I made the same mistake again this year. I’ve done it two years running now. At the start of term I get all excited about phonetics and firmly believe that it’s a great tool for improving student’s pronunciation. Or at least showing them visually where they are going wrong. I spent about two weeks with several of my classes going over the chart in detail, doing activities, and drilling. For a few weeks I used phonetics actively in class, did a few songs, and there seemed to be progress. However, as always, exams and syllabus got in the way and pronunciation got pushed to one side in January. Stupidly I never got back into it again this year. The other week I did a few games to try to remind students of the sounds, but it was useless, half of them had forgotten.

So there’s your lesson. Don’t even bother with phonetics unless you are going to do it regularly. I hope I remember next term.
Hard work never killed anyone...not in TEFL anyway.
Photo by kylesteed

8)   You can live comfortably and support a family as a TEFL teacher in Spain, or at least in Sevilla.

After all those years of worrying whether I’d be able to survive while having kids as a TEFL teacher I can now safely say that I can. It’s hard work, and I have to do extra business classes early in the morning, which means long days, falling asleep on the metro in the afternoon, and getting home knackered a couple of nights a week, but it’s all worth it. Luckily I am a B1 and B2 oral examiner too, which definitely helps get that extra cash over the year to pay for the extras.

We still live quite simply at the moment, we rarely go out in the evenings or travel much, but that’s mainly because we two little monsters to look after, but we get by and enjoy life. Hopefully when my wife goes back to work we’ll be able to afford a few luxuries too, maybe get a car and have a couple of decent holidays a year.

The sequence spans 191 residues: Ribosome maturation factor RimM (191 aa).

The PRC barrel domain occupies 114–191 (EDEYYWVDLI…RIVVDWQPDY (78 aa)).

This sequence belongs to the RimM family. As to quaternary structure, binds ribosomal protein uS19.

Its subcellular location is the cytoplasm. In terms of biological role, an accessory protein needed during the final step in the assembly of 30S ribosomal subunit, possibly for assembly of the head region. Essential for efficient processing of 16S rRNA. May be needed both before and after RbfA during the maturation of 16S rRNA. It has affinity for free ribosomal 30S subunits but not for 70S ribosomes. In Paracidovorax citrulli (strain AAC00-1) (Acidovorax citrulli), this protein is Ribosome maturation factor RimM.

So if you’re wondering about whether you can afford to teach English and have children, then the answer is yes, you can, but you have to work your arse off.

So what have you learnt this year? Enlighten me.

Thursday, 18 June 2015

FCE keeps me sane, Spanglish is real, troublesome students…

Sometimes you get to a point as a TEFL teacher and wonder if you know it all. I mean, how difficult is it to teach kids how to put an ‘s’ at the end of a verb, or help them pronounce like, like ‘like’, and not like ‘lick.’ 

After twelve years of teaching I’ve built up a fair amount of knowledge, techniques, and have found my ‘style’ of doing classes, but if I really think about it, I’ve still learnt a lot this year. No one likes a know-it-all anyway, especially me.

Here are eight things I’ve learnt this year as a TEFL teacher, spilt over two blogs.

What's round the corner?
Photo by Epcott Legacy
1)     Troublesome classes are always round the corner

After dealing with three rather demanding, competitive and extremely rude teenage girls a couple of years back, I thought I’d had my worst possible class ever. There was some serious tension in the class between them, me, and the two poor lads who were objected to nasty abuse for a good nine months. In the end, after seven months of battling, and loads of patience (and a bollocking from me and the director) I whipped them into shape and they started to behave like civilised human beings. One has now become a charming young lady, the other two left, thanks god. I was adamant that I couldn’t possibly get a worse class and would never have to endure such a horrific group of adolescents. I was wrong, or I thought I was for at least three months.

Last September I was dished out another tricky, devious, and complicated class. This time the problem was some  lads. For about two months I had nothing but attitude, boisterous showing off, and mini wars. At times they were funny, but it was their immaturity that really got to me. I had endless talks with the class about their way in class, and lack of work done. In the end, after a disastrous lesson where only three people had done their homework, I lost it. 

The next class I had them sat in rows and made a speech about how there were six students who were causing problems, wasting their time, their parent’s money and their colleague’s education. I made them present to the rest of the class about why they were at the academy, how they were going to change their attitude and what their parents would say if they found out about their behaviour. After a few tears, it worked. Since then they’ve become one of my favourite classes, we get on really well now, and their marks have improved. But it just goes to show, no matter how long you've been in an academy and have worked up a decent reputation, you can still get those tricky classes.